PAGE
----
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|Rinkitink In Oz||L. Frank Baum|
The Deserted Island
|Page 3 of 5||
"Easily enough. I kept my mouth shut and stayed away from the rascals," said the goat. "I knew that the soldiers would not care for a skinny old beast like me, for to the eye of a stranger I seem good for nothing. Had they known I could talk, and that my head contained more wisdom than a hundred of their own noddles, I might not have escaped so easily."
"Perhaps you are right," said the boy.
"I suppose they got the old man?" carelessly remarked Bilbil.
"What old man?"
"Oh, no! His Majesty is at the bottom of the well," said Inga, "and I don't know how to get him out again."
"Then let him stay there," suggested the goat.
"That would be cruel. I am sure, Bilbil, that you are fond of the good King, your master, and do not mean what you say. Together, let us find some way to save poor King Rinkitink. He is a very jolly companion, and has a heart exceedingly kind and gentle."
"Oh, well; the old boy isn't so bad, taken altogether," admitted Bilbil, speaking in a more friendly tone. "But his bad jokes and fat laughter tire me dreadfully, at times."
Prince Inga now ran back to the well, the goat following more leisurely.
"Here's Bilbil!" shouted the boy to the King. "The enemy didn't get him, it seems."
"That's lucky for the enemy," said Rinkitink. "But it's lucky for me, too, for perhaps the beast can assist me out of this hole. If you can let a rope down the well, I am sure that you and Bilbil, pulling together, will be able to drag me to the earth's surface."
"Be patient and we will make the attempt," replied Inga encouragingly, and he ran to search. the ruins for a rope. Presently he found one that had been used by the warriors in toppling over the towers, which in their haste they had neglected to remove, and with some difficulty he untied the knots and carried the rope to the mouth of the well.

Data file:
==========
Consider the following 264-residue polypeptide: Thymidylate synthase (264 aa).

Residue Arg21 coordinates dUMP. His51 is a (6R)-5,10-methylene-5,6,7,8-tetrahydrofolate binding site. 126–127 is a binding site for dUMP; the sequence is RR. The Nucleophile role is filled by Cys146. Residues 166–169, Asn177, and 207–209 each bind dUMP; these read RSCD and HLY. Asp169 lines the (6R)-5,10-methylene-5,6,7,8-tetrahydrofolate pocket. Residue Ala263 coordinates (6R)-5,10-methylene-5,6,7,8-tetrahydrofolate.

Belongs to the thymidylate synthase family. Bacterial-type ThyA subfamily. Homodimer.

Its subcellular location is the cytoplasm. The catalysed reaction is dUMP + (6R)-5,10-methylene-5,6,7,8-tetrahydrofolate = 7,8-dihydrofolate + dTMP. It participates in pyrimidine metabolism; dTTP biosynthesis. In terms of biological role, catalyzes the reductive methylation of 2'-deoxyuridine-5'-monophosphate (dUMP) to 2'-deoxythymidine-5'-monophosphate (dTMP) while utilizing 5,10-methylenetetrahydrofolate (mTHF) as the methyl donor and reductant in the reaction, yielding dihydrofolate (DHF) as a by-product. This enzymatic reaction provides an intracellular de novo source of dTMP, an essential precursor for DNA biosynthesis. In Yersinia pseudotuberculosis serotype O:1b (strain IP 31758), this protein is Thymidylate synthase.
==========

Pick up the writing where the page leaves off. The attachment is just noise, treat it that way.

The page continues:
Bilbil had lain down to sleep and the refrain of a merry song came in muffled tones from the well, proving that Rinkitink was making a patient endeavor to amuse himself.
"I've found a rope!" Inga called down to him; and then the boy proceeded to make a loop in one end of the rope, for the King to put his arms through, and the other end he placed over the drum of the windlass. He now aroused Bilbil and fastened the rope firmly around the goat's shoulders.
"Are you ready?" asked the boy, leaning over the well.
"I am," replied the King.
"And I am not," growled the goat, "for I have not yet had my nap out. Old Rinki will be safe enough in the well until I've slept an hour or two longer."
"But it is damp in the well," protested the boy, "and King Rinkitink may catch the rheumatism, so that he will have to ride upon your back wherever he goes."
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|Rinkitink In Oz
L. Frank Baum
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